• If an indemnity-only settlement has occurred, and medical is subsequently settled, a TPOC must be reported. The TPOC date should be the date of the medical settlement.  The amount should be the amount of the medical settlement.  The prior indemnity settlement should not be pooled with the medical settlement for the TPOC amount.
  • It’s important to emphasize that full and final settlements that involve both medical and indemnity should be reported with the full amount of medical and indemnity as the TPOC amount.


The updated guidance from CMS is that indemnity only settlements should not be reported provided that “the RRE separately assumes / continues to report ongoing responsibility for medicals (ORM).”  While this does not materially alter or adjust the prior guidance, it is an important reminder.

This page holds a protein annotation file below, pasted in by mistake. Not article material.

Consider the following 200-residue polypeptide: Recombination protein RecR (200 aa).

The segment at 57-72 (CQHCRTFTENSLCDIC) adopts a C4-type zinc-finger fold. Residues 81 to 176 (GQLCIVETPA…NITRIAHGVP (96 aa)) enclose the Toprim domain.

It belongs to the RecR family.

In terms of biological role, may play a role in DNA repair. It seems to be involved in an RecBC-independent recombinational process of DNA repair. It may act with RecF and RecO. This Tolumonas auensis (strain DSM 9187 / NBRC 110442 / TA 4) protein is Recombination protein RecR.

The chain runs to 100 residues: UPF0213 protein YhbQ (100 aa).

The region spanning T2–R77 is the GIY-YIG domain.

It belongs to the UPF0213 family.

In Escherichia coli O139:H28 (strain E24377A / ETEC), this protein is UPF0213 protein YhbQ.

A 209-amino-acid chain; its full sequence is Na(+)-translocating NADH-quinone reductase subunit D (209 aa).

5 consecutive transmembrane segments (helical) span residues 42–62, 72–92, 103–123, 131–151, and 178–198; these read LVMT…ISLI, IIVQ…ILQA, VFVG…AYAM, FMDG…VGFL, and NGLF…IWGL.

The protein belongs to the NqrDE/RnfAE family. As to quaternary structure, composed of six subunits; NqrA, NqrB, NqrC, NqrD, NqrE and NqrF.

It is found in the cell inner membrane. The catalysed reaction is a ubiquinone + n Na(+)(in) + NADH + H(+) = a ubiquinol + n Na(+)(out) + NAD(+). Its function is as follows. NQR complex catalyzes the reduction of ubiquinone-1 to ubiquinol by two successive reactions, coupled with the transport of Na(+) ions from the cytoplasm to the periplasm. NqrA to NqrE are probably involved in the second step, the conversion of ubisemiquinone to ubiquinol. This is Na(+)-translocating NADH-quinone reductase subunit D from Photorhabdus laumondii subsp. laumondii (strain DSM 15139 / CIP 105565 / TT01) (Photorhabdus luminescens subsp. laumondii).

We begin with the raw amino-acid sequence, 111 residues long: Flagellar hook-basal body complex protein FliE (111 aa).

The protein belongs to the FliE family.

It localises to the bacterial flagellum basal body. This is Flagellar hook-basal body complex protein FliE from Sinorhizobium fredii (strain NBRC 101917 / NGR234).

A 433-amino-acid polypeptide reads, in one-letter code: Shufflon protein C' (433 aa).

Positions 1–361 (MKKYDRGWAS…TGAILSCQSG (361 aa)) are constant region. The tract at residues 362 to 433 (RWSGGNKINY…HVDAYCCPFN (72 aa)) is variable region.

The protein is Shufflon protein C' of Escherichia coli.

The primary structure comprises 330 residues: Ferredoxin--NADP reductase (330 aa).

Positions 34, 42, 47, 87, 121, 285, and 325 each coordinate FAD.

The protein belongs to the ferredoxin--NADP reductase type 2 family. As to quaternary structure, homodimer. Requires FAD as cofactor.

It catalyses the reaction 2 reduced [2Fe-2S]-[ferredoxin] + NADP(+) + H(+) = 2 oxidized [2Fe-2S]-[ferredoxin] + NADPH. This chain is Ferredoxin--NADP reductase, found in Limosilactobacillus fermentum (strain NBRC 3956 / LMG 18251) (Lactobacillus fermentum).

Workers’ compensation claims organizations should carefully analyze their training, policies, and procedures to align with these policies.  While the majority of RREs may have been not reporting “indemnity only” settlements as TPOC, few RREs are including “amounts forgiven” as TPOCs because they are not “obligations to the claimant.”  Indeed, “amounts forgiven” are almost precisely the opposite of “obligations to the claimant.”  CMS should reverse this guidance.



ECS has the largest and most experienced team of Section 111 reporting experts in the country. If you have any questions about the Town Hall call or looming civil monetary penalties, please reach out to our team to check on your existing Section 111 reporting process. If you have an obligation to report but have not yet registered – do not delay. Contact our Mandatory Insurer Reporting Team at or 678-222-5454 to schedule an evaluation today.

Scott Huber

Scott Huber

Scott Huber is the Senior Vice President of Technology at ExamWorks Compliance Solutions. Scott oversees all internal and external technology services for ECS, including the award-winning MIR Service Section 111 Reporting platform. A native Floridian, Scott is a graduate of the University of Florida and works out of ECS headquarters in Lawrenceville, Georgia. Scott can be reached at 678-256-5135 or